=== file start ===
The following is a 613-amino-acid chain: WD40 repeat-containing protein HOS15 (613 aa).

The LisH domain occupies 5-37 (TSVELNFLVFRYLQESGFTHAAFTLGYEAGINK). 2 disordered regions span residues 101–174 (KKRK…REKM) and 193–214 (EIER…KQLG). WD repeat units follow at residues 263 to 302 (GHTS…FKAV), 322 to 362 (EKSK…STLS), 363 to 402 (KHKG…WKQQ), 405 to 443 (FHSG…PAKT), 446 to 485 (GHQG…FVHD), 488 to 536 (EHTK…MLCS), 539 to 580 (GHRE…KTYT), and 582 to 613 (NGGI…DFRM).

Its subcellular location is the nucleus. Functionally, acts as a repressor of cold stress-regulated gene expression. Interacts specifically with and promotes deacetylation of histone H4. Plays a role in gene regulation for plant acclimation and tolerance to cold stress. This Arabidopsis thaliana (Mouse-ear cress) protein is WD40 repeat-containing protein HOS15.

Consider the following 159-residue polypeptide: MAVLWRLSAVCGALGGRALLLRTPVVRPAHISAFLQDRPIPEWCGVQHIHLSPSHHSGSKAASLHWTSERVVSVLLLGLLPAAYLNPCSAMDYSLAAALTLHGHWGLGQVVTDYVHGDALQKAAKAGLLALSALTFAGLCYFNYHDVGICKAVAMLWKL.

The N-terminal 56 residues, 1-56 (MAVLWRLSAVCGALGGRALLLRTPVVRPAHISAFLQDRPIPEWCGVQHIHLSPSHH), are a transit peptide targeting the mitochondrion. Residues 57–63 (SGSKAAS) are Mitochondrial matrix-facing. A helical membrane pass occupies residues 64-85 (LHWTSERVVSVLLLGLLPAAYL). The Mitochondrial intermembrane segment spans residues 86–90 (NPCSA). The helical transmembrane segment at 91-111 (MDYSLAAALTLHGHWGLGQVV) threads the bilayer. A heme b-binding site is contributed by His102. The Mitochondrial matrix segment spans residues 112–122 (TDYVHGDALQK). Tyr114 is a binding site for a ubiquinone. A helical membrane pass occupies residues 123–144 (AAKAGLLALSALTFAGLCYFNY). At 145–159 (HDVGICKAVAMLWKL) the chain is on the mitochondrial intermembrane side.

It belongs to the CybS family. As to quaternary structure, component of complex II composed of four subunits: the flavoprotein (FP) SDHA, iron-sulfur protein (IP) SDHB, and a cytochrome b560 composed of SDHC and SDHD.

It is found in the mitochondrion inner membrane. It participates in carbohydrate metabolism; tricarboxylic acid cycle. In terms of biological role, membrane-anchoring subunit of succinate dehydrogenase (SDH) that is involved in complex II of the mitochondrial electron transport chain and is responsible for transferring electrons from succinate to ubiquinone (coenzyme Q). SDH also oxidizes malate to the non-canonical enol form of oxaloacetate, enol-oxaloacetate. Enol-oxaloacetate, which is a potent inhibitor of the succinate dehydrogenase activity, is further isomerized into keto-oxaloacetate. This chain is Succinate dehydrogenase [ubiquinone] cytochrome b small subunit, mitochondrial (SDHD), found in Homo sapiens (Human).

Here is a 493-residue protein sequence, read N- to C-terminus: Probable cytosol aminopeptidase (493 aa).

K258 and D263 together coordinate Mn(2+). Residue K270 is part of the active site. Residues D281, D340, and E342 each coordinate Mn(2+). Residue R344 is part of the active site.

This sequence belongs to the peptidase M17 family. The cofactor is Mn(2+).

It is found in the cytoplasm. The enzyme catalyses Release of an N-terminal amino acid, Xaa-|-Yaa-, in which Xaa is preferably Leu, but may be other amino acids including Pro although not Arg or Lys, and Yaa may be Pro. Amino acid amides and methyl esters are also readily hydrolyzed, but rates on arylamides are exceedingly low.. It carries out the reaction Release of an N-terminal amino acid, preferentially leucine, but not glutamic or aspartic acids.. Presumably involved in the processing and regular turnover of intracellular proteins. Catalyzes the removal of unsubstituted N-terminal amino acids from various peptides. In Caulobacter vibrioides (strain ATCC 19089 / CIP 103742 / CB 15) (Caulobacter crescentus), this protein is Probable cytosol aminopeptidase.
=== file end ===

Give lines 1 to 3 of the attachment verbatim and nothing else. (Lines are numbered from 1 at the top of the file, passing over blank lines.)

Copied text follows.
The following is a 613-amino-acid chain: WD40 repeat-containing protein HOS15 (613 aa).

The LisH domain occupies 5-37 (TSVELNFLVFRYLQESGFTHAAFTLGYEAGINK). 2 disordered regions span residues 101–174 (KKRK…REKM) and 193–214 (EIER…KQLG). WD repeat units follow at residues 263 to 302 (GHTS…FKAV), 322 to 362 (EKSK…STLS), 363 to 402 (KHKG…WKQQ), 405 to 443 (FHSG…PAKT), 446 to 485 (GHQG…FVHD), 488 to 536 (EHTK…MLCS), 539 to 580 (GHRE…KTYT), and 582 to 613 (NGGI…DFRM).

Its subcellular location is the nucleus. Functionally, acts as a repressor of cold stress-regulated gene expression. Interacts specifically with and promotes deacetylation of histone H4. Plays a role in gene regulation for plant acclimation and tolerance to cold stress. This Arabidopsis thaliana (Mouse-ear cress) protein is WD40 repeat-containing protein HOS15.